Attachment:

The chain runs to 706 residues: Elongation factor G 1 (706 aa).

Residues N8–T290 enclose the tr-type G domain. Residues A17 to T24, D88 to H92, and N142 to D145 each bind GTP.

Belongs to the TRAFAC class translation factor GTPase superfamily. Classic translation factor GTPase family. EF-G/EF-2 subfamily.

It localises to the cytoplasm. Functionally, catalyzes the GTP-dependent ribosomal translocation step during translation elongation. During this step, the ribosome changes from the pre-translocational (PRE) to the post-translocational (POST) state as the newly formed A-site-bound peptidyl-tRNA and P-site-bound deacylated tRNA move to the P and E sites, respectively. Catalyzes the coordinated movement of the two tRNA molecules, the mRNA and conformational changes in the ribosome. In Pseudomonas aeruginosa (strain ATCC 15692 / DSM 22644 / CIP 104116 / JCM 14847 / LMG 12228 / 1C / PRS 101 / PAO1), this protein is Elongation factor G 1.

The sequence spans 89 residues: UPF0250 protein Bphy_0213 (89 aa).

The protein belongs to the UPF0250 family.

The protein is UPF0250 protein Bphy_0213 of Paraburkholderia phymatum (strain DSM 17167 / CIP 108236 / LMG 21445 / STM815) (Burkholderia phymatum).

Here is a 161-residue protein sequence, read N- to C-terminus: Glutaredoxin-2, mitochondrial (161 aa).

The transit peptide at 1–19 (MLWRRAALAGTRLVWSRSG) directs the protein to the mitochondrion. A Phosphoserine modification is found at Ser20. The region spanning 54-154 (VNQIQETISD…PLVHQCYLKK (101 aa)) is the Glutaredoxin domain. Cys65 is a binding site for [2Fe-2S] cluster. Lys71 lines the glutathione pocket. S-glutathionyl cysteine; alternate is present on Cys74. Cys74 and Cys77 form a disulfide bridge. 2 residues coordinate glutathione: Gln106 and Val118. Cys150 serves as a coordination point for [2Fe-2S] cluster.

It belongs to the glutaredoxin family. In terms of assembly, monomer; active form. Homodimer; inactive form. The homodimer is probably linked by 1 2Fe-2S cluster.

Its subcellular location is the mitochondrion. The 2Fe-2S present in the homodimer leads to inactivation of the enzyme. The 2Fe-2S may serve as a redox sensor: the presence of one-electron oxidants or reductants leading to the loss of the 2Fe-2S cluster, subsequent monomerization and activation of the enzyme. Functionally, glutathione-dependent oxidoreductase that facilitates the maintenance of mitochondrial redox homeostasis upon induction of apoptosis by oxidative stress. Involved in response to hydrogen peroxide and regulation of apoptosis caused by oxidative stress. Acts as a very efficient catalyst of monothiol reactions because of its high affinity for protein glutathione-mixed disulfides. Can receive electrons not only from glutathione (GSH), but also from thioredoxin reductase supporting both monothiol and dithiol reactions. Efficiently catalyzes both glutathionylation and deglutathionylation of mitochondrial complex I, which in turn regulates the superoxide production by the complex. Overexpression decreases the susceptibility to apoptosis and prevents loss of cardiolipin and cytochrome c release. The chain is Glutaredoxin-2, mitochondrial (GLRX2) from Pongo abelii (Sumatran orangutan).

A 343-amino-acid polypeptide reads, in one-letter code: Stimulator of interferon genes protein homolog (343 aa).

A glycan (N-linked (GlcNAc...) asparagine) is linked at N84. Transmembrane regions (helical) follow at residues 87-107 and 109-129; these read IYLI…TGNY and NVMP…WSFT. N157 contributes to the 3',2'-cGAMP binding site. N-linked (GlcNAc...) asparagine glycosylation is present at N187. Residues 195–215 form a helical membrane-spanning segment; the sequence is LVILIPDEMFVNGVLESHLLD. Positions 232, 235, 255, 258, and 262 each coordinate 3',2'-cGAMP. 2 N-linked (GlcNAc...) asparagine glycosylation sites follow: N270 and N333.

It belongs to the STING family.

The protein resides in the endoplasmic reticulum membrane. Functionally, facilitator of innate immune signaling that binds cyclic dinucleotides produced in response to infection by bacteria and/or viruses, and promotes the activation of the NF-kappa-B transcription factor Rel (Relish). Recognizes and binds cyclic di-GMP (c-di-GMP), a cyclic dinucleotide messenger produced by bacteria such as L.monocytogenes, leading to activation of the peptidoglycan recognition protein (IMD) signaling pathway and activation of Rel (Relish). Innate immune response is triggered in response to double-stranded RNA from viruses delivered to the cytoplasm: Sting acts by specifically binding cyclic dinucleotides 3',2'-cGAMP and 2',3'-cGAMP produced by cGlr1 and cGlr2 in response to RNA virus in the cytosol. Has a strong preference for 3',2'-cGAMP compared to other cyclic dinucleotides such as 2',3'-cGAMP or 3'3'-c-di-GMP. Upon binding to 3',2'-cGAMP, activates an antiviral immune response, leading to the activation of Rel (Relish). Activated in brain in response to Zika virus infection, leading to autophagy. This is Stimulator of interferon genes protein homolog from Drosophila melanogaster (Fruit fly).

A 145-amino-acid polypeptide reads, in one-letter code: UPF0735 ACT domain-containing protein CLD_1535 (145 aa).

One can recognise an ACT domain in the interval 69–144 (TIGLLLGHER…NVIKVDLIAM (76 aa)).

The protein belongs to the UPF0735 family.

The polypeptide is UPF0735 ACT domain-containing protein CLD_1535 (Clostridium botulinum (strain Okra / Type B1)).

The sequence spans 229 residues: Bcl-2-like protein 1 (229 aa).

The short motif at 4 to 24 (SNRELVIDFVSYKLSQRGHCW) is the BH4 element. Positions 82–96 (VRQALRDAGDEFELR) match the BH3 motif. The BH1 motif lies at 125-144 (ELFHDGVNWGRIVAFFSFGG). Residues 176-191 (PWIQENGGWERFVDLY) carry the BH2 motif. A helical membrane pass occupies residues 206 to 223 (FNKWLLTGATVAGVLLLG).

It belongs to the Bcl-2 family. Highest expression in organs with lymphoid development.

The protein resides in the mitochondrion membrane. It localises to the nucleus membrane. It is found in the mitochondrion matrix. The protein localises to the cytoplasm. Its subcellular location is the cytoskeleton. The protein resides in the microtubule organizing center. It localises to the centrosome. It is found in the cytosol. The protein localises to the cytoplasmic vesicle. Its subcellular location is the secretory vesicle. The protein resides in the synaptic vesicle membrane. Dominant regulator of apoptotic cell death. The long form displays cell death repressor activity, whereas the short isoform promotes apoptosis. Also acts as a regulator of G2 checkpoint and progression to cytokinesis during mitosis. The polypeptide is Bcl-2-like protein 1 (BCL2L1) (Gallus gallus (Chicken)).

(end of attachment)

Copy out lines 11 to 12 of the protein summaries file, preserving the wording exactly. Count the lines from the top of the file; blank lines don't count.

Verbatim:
Its subcellular location is the mitochondrion. The 2Fe-2S present in the homodimer leads to inactivation of the enzyme. The 2Fe-2S may serve as a redox sensor: the presence of one-electron oxidants or reductants leading to the loss of the 2Fe-2S cluster, subsequent monomerization and activation of the enzyme. Functionally, glutathione-dependent oxidoreductase that facilitates the maintenance of mitochondrial redox homeostasis upon induction of apoptosis by oxidative stress. Involved in response to hydrogen peroxide and regulation of apoptosis caused by oxidative stress. Acts as a very efficient catalyst of monothiol reactions because of its high affinity for protein glutathione-mixed disulfides. Can receive electrons not only from glutathione (GSH), but also from thioredoxin reductase supporting both monothiol and dithiol reactions. Efficiently catalyzes both glutathionylation and deglutathionylation of mitochondrial complex I, which in turn regulates the superoxide production by the complex. Overexpression decreases the susceptibility to apoptosis and prevents loss of cardiolipin and cytochrome c release. The chain is Glutaredoxin-2, mitochondrial (GLRX2) from Pongo abelii (Sumatran orangutan).

A 343-amino-acid polypeptide reads, in one-letter code: Stimulator of interferon genes protein homolog (343 aa).